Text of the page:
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The fabrication of Schottky barrier diode gas sensors generally includes the formation of an ohmic contact followed by the deposition of catalytic metal on the topside. A simple layout of a schottky barrier sensor is shown in figure 1.2.3.1. The catalytic topside metal induces the adsorption of gases on its surface, leading to changes in electrical properties. The H atoms diffuse to the catalytic metal/semiconductor surface forming a dipole layer. And which lowers the Schottky barrier height [9]. Figure 1.2.3.1 A Simple Layout of a Schottky Barrier Sensor [7]. The resultant energy band diagram depicts that of a schottky barrier structure in the absence of surface states in the semiconductor [6]. 9

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Figure 1.2.3.2 Schottky Diode Energy Diagram for an n-type ( m > s ) Semiconductor with Surface States Present [6]. The mechanisms leading to Schottky diode sensitivity to certain ambient gas concentrations is the current transport process of the junction. This process consists of 10

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four basic contributions under forward bias, with the inverse processes occurring under reverse bias: (1) electron transport from the semiconductor over the potential barrier; (2) quantum mechanical tunneling of electrons through the barrier in heavily doped semiconductors;(3) electron-hole recombination in the space charge region; (4) hole injection from the metal into the semiconductor, leading to recombination in the neutral n-region [6]. There are different structures of Schottky gas sensors been used all nowadays some of them are shown in figure 1.2.3.3: Figure 1.2.3.3 Different Structures of Schottky Barrier Gas Sensors [6]. 11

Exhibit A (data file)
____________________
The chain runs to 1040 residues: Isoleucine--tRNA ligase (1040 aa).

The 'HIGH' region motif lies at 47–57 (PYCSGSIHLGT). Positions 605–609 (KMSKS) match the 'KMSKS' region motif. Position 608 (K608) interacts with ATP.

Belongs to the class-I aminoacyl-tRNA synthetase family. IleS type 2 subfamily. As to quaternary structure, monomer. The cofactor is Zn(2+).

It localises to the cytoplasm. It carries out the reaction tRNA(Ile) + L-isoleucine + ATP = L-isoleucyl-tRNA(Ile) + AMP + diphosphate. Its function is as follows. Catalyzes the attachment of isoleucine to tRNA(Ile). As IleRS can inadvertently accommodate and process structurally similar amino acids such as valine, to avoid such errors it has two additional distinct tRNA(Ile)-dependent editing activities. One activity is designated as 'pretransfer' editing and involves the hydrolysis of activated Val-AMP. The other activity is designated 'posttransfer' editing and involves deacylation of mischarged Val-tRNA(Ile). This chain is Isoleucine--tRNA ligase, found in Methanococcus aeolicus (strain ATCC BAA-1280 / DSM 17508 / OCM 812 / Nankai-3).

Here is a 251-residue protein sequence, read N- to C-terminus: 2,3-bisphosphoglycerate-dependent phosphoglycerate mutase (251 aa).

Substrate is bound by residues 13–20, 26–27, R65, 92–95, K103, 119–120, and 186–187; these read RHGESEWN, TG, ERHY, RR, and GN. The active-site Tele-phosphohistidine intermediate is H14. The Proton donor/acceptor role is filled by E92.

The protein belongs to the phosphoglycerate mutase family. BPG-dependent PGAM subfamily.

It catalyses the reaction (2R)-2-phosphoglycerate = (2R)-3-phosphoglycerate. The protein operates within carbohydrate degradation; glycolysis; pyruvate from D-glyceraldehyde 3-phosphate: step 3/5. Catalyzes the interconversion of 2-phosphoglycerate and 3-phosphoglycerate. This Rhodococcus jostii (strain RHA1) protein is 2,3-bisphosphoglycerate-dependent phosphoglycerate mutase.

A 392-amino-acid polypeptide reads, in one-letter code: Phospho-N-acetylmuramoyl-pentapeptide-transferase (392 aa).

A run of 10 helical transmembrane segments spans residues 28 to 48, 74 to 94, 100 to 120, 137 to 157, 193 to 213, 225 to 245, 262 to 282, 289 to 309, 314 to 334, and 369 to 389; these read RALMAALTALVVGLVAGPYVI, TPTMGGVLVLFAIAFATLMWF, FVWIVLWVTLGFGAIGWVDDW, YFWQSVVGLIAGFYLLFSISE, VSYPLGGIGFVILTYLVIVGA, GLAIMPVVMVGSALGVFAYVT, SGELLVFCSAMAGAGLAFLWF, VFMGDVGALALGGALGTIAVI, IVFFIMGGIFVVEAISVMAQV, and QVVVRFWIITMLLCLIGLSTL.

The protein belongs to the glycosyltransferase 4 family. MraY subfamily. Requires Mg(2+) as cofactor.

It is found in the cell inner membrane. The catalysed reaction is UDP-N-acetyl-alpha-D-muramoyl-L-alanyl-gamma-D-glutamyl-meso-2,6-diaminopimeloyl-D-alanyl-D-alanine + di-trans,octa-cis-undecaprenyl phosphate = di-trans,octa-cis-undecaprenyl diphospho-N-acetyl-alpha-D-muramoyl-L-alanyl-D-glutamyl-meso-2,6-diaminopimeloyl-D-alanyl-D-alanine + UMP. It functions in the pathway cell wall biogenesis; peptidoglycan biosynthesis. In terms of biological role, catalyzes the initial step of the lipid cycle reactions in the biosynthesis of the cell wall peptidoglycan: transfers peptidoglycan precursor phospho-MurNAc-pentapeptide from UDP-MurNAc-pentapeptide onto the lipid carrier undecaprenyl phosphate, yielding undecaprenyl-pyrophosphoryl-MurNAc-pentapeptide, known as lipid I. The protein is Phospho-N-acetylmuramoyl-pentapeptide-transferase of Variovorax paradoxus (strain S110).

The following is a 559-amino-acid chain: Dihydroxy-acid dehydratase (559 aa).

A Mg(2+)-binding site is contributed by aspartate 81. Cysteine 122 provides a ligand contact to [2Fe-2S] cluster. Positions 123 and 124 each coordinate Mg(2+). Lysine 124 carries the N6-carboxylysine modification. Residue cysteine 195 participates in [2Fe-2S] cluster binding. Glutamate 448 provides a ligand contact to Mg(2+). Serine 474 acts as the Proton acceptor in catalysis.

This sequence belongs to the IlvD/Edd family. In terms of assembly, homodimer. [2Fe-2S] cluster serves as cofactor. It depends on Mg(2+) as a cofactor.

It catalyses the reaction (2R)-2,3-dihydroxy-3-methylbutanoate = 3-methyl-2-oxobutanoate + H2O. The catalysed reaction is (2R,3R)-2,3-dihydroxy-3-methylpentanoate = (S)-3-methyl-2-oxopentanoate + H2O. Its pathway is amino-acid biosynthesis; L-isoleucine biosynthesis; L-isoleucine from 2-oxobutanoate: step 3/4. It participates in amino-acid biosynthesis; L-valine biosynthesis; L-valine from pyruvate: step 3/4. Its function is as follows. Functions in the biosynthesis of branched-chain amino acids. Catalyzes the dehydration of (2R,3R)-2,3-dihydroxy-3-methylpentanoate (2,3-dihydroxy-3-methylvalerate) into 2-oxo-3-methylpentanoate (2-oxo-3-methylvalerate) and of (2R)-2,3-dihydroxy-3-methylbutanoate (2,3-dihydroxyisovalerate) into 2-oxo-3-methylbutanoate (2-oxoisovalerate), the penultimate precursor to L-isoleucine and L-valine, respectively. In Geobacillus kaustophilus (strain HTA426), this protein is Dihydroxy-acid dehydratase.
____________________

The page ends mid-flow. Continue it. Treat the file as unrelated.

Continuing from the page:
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1.2.4 Surface Acoustic Wave It has been known since Rayleighs investigation in 1885 that elastic waves can propagate along the stressless boundary surfaces of isotropic solid substrates. Since then, the properties of surface acoustic waves (SAWs) have been discovered, and applications of SAW devices have been investigated. Due to their compact size and integrated circuit (IC) compatibility, SAW devices have been widely adopted in analog and digital communications. With advancement in the technique of photolithography, SAW devices can be designed to operate at frequencies higher than 1 GHz; hence, they are suitable for micro sensing applications [10]. Figure 1.2.4.1 The Electrical Representation of a SAW Sensor [6]. Acoustic wave sensors are so named because their detection mechanism is a mechanical, or acoustic, wave. As the acoustic wave propagates through or on the surface of the material, any changes to the characteristics of the propagation path affect the velocity and/or amplitude of the wave. Changes in velocity can be monitored by measuring the 12

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frequency or phase characteristics of the sensor and can then be correlated to the corresponding physical quantity being measured [11]. Virtually all acoustic wave devices and sensors use a piezoelectric material to generate the acoustic wave. Piezoelectricity was discovered by brothers Pierre and Paul-Jacques Curie in 1880, received its name in 1881 from Wilhelm Hankel, and remained largely a curiosity until 1921, when Walter Cady discovered the quartz resonator for stabilizing electronic oscillators. Piezoelectricity refers to the production of electrical charges by the imposition of mechanical stress. The phenomenon is reciprocal. Applying an appropriate electrical field to a piezoelectric material creates a mechanical stress. Piezoelectric acoustic wave sensors apply an oscillating electric field to create a mechanical wave, which propagates through the substrate and is then converted back to an electric field for measurement [11]. Figure 1.2.4.2 Top View of a SAW Detector Setup [6]. 13